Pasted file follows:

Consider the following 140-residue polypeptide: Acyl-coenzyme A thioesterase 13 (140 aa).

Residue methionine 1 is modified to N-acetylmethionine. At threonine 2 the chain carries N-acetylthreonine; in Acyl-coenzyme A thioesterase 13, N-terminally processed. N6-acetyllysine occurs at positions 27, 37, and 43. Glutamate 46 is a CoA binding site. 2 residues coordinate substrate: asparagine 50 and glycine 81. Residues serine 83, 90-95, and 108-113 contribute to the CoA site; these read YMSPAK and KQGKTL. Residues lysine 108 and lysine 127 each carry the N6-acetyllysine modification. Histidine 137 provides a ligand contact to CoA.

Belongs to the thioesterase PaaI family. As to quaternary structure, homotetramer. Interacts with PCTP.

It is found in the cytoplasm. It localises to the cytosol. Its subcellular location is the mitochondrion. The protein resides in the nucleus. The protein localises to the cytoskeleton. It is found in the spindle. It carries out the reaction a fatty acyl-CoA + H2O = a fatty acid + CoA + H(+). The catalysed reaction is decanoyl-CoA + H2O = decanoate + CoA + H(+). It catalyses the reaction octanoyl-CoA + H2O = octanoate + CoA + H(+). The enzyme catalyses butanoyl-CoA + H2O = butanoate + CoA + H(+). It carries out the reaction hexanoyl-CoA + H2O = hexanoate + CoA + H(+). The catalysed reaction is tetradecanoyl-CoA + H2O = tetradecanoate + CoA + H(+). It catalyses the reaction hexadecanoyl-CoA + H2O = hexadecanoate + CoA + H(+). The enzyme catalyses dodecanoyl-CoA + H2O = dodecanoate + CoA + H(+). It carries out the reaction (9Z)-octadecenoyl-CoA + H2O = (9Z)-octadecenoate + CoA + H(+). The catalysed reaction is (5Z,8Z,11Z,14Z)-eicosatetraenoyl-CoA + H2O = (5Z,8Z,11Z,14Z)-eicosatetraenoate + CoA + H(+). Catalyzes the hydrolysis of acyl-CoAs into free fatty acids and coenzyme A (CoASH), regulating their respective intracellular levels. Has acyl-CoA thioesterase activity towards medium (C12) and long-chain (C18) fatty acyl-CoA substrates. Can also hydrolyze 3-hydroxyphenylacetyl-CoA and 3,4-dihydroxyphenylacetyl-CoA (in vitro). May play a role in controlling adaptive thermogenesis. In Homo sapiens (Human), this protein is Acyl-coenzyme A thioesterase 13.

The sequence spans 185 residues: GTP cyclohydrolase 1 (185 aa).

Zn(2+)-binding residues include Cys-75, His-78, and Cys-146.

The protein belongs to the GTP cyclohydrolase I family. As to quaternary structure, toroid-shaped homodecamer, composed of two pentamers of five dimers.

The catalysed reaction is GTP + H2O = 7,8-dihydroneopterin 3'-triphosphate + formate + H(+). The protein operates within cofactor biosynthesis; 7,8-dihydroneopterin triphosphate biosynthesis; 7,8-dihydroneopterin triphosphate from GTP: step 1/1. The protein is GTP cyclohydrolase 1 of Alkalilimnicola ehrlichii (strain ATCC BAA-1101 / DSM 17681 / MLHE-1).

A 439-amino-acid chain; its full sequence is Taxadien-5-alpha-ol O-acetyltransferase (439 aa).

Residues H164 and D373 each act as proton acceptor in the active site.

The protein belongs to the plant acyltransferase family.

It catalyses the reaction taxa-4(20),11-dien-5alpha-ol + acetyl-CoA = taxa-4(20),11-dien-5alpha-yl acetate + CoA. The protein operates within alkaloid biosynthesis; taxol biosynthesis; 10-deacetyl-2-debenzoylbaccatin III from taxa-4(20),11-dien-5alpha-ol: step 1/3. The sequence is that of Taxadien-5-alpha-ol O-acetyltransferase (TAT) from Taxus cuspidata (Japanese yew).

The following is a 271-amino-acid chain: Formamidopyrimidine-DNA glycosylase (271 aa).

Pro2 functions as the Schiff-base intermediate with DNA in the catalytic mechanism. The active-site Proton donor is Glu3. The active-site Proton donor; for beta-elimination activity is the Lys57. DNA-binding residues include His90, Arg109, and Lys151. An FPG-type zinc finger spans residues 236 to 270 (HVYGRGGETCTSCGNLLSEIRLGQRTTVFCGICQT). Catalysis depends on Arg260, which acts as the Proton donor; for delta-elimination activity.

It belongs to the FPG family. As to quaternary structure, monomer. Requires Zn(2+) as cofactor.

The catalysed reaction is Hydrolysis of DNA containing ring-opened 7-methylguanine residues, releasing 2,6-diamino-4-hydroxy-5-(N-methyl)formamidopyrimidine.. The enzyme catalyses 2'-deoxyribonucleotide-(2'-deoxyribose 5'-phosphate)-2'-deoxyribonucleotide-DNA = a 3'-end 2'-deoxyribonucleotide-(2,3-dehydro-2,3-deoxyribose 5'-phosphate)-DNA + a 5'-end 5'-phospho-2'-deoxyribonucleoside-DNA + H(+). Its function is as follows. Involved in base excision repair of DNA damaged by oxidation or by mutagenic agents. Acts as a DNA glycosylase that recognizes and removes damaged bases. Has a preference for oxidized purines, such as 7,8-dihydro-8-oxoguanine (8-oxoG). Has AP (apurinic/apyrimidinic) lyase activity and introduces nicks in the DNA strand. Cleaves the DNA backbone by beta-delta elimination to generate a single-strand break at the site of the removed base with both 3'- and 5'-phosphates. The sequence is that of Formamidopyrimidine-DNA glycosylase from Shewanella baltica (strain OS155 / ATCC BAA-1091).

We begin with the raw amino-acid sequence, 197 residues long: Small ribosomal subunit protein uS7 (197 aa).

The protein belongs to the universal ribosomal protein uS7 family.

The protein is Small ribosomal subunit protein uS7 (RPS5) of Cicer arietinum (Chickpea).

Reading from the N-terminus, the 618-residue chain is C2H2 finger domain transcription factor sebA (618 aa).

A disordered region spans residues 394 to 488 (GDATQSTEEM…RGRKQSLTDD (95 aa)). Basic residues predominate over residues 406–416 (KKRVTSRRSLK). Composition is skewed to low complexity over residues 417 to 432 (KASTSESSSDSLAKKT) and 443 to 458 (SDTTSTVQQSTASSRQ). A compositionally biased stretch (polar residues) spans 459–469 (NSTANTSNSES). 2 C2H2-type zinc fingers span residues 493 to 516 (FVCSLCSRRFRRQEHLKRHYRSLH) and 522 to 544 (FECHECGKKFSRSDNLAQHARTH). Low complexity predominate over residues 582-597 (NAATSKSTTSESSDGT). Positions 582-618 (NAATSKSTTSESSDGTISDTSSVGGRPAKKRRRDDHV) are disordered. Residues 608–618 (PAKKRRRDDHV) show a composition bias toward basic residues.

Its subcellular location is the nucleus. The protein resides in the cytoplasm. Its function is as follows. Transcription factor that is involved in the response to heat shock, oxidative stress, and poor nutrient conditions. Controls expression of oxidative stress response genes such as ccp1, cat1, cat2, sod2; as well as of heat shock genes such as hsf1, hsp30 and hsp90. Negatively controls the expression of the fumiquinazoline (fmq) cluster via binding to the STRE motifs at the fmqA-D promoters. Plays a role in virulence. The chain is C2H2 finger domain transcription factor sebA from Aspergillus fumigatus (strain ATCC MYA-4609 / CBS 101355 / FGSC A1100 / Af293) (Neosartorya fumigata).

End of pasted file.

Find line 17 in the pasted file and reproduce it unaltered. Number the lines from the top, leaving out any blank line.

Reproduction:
We begin with the raw amino-acid sequence, 197 residues long: Small ribosomal subunit protein uS7 (197 aa).